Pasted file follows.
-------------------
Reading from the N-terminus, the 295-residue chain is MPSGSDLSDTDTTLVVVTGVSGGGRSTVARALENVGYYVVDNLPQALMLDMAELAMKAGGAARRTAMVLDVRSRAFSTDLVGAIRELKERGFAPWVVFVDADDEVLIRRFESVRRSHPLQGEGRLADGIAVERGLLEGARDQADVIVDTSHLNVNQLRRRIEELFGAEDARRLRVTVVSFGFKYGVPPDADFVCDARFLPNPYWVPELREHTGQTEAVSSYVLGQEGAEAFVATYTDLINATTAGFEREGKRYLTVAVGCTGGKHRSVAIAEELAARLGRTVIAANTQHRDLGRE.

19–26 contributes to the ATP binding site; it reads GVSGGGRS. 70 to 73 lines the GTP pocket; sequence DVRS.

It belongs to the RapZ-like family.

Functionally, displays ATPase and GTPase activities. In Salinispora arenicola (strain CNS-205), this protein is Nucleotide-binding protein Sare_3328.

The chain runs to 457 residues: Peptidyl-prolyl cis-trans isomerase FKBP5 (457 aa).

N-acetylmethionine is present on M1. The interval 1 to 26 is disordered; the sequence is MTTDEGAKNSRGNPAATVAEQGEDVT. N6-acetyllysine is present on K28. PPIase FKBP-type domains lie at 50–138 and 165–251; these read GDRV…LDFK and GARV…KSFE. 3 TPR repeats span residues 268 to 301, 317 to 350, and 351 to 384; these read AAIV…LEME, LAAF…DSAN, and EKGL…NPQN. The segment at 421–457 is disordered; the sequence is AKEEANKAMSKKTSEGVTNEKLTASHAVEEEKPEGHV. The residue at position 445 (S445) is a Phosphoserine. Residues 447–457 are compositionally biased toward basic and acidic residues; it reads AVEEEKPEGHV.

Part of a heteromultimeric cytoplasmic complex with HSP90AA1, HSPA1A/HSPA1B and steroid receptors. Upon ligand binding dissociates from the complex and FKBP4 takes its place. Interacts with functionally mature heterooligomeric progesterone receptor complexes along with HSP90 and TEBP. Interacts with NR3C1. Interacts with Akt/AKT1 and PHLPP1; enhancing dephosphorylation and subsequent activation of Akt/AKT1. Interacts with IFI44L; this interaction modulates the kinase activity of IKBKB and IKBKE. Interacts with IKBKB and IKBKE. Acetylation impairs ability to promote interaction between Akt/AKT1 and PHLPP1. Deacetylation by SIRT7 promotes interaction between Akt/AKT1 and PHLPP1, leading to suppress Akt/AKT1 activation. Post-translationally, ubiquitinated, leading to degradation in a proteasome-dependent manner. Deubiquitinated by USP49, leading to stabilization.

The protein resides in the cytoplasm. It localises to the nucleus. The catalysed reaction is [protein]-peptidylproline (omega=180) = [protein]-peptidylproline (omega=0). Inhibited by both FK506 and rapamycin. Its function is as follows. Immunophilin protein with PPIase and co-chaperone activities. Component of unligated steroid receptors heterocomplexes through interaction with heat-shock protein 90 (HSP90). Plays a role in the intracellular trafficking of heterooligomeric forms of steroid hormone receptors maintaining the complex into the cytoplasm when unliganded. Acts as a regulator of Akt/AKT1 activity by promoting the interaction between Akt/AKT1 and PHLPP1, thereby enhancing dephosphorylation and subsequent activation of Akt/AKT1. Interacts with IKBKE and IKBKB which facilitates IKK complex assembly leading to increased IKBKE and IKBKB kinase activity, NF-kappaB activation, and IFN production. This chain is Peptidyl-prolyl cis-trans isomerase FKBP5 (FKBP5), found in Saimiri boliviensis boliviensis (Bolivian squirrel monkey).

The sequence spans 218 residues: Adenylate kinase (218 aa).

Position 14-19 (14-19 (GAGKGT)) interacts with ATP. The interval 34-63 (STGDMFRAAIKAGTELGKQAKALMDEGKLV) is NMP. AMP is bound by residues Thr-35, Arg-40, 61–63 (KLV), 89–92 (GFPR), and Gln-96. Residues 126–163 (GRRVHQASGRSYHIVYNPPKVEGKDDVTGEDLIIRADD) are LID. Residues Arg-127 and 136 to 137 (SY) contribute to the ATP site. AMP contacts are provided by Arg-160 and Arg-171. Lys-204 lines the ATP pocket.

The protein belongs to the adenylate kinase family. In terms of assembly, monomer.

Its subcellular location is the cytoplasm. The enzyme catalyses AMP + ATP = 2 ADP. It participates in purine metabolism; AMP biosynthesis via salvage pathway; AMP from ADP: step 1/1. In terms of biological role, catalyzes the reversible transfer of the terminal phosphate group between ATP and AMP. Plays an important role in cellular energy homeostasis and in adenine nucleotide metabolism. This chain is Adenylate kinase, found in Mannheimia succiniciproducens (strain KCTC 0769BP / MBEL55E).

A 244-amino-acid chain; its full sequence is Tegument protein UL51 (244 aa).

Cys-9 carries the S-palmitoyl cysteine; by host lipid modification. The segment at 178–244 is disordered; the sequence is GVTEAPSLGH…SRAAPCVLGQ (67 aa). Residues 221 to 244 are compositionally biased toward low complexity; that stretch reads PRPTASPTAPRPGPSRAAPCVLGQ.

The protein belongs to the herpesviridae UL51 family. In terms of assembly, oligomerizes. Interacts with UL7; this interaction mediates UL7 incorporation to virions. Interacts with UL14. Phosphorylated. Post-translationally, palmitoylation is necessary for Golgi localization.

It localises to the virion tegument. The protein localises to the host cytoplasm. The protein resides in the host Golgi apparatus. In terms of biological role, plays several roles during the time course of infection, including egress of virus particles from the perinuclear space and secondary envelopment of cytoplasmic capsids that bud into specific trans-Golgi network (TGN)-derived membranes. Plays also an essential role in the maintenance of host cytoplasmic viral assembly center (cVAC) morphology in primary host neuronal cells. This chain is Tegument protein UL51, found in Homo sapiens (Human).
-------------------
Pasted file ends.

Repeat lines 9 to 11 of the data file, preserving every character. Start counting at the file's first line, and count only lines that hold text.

The sequence spans 218 residues: Adenylate kinase (218 aa).

Position 14-19 (14-19 (GAGKGT)) interacts with ATP. The interval 34-63 (STGDMFRAAIKAGTELGKQAKALMDEGKLV) is NMP. AMP is bound by residues Thr-35, Arg-40, 61–63 (KLV), 89–92 (GFPR), and Gln-96. Residues 126–163 (GRRVHQASGRSYHIVYNPPKVEGKDDVTGEDLIIRADD) are LID. Residues Arg-127 and 136 to 137 (SY) contribute to the ATP site. AMP contacts are provided by Arg-160 and Arg-171. Lys-204 lines the ATP pocket.

The protein belongs to the adenylate kinase family. In terms of assembly, monomer.